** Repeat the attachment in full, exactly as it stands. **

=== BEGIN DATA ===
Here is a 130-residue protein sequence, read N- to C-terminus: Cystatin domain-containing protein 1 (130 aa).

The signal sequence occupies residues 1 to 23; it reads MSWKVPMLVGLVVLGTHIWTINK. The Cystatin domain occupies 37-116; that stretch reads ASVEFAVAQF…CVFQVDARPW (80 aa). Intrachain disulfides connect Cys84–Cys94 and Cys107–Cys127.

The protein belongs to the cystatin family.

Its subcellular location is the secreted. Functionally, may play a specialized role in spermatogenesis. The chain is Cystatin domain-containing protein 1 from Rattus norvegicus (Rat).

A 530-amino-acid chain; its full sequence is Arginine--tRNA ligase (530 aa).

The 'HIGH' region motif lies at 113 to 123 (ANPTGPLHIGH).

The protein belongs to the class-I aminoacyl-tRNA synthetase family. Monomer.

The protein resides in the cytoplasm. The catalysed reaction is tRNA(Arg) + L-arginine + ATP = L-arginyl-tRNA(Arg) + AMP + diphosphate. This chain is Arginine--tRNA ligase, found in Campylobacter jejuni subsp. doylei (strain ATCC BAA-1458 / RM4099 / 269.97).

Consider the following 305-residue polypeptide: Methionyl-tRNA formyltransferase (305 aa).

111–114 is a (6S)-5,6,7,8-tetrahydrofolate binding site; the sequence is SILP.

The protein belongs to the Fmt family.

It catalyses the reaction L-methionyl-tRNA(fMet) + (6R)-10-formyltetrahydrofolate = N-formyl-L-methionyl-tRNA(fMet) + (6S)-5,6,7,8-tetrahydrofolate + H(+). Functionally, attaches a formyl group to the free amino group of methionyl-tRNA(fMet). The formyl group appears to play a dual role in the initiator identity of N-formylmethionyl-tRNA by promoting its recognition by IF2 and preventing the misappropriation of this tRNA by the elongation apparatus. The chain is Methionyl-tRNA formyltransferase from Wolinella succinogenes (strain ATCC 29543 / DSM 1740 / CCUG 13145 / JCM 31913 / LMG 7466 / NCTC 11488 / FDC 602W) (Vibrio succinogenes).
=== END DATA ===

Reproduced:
Here is a 130-residue protein sequence, read N- to C-terminus: Cystatin domain-containing protein 1 (130 aa).

The signal sequence occupies residues 1 to 23; it reads MSWKVPMLVGLVVLGTHIWTINK. The Cystatin domain occupies 37-116; that stretch reads ASVEFAVAQF…CVFQVDARPW (80 aa). Intrachain disulfides connect Cys84–Cys94 and Cys107–Cys127.

The protein belongs to the cystatin family.

Its subcellular location is the secreted. Functionally, may play a specialized role in spermatogenesis. The chain is Cystatin domain-containing protein 1 from Rattus norvegicus (Rat).

A 530-amino-acid chain; its full sequence is Arginine--tRNA ligase (530 aa).

The 'HIGH' region motif lies at 113 to 123 (ANPTGPLHIGH).

The protein belongs to the class-I aminoacyl-tRNA synthetase family. Monomer.

The protein resides in the cytoplasm. The catalysed reaction is tRNA(Arg) + L-arginine + ATP = L-arginyl-tRNA(Arg) + AMP + diphosphate. This chain is Arginine--tRNA ligase, found in Campylobacter jejuni subsp. doylei (strain ATCC BAA-1458 / RM4099 / 269.97).

Consider the following 305-residue polypeptide: Methionyl-tRNA formyltransferase (305 aa).

111–114 is a (6S)-5,6,7,8-tetrahydrofolate binding site; the sequence is SILP.

The protein belongs to the Fmt family.

It catalyses the reaction L-methionyl-tRNA(fMet) + (6R)-10-formyltetrahydrofolate = N-formyl-L-methionyl-tRNA(fMet) + (6S)-5,6,7,8-tetrahydrofolate + H(+). Functionally, attaches a formyl group to the free amino group of methionyl-tRNA(fMet). The formyl group appears to play a dual role in the initiator identity of N-formylmethionyl-tRNA by promoting its recognition by IF2 and preventing the misappropriation of this tRNA by the elongation apparatus. The chain is Methionyl-tRNA formyltransferase from Wolinella succinogenes (strain ATCC 29543 / DSM 1740 / CCUG 13145 / JCM 31913 / LMG 7466 / NCTC 11488 / FDC 602W) (Vibrio succinogenes).